The Criminal Cases Review Commission has referred the conviction of Martin McCauley to the Northern Ireland Court of Appeal.
Mr McCauley was tried at Belfast Crown Court in 1985, charged with the unlawful possession of three rifles. He pleaded not guilty but was convicted and received a suspended sentence of two years' imprisonment.
Mr McCauley did not appeal against his conviction at the time. In November 2005 he applied to the Commission for a review of his case.
Having considered a range of issues, the Commission has decided to refer Mr McCauley's conviction to the Northern Ireland Court of Appeal. The decision is based on information obtained by the Commission that was not known by the trial judge and that, in the Commission's view, raises a real possibility that the Court of Appeal will now quash the conviction. The information is of a sensitive nature. As a result, the Commission has only been able to supply Mr McCauley and his representative with a summary of the reasons for the referral. A full account of those reasons has been provided in a confidential annex to the Court of Appeal and the Public Prosecution Service.
It will be for the Northern Ireland Court of Appeal to make any further decisions on disclosure of the information concerned.
Mr McCauley is represented by Madden and Finucane Solicitors, 88 Castle Street, Belfast. BT1 3JF.
This press release was issued by Justin Hawkins, Head of Communication, Criminal Cases Review Commission, on 0121 633 1806 or e-mail email@example.com
Notes to editors:
- The Criminal Cases Review Commission is an independent body set up under the Criminal Appeal Act 1995. It is responsible for reviewing suspected and alleged miscarriages of criminal justice in England, Wales and Northern Ireland. It is based in Birmingham and is funded by the Ministry of Justice.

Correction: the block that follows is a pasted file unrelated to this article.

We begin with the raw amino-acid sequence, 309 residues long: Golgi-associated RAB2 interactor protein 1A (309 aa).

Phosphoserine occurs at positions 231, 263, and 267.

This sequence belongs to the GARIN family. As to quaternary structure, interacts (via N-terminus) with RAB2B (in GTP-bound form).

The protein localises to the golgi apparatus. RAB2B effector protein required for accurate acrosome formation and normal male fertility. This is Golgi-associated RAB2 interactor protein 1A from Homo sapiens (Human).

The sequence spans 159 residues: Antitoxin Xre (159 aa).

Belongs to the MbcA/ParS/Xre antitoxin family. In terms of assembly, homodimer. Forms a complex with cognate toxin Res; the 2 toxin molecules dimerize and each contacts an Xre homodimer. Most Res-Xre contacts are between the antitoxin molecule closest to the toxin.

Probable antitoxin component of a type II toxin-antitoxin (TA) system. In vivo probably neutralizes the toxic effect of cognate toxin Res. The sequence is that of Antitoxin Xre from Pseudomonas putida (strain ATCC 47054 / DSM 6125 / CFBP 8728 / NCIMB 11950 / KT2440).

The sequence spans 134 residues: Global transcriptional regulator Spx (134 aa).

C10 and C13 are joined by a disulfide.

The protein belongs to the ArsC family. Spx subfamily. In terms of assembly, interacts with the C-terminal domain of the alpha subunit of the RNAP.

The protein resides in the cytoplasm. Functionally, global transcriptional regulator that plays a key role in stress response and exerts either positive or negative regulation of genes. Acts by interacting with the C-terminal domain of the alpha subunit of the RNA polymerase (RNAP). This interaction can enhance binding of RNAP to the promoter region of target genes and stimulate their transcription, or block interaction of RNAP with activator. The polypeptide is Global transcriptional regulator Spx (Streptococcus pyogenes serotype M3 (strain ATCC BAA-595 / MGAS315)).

- There are 11 Commissioners who bring to the Commission considerable experience from a wide variety of backgrounds. Commissioners are appointed by the Queen on the recommendation of the Prime Minister in accordance with the Office for the Commissioner for Public Appointments’ Code of Practice.
- The Commission receives around 1,000 applications for reviews (convictions and/or sentences) each year. Typically, around 4%, or one in 25, of all applications are referred to the appeal courts.
- The Commission considers whether, as a result of new evidence or argument, there is a real possibility that the conviction would not be upheld were a reference to be made. New evidence or argument is argument or evidence which has not been raised during the trial or on appeal. Applicants should usually have appealed first. A case can be referred in the absence of new evidence or argument or an earlier appeal only if there are 'exceptional circumstances'.
- If a case is referred, it is then for the appeal court to decide whether the conviction is unsafe or the sentence unfair.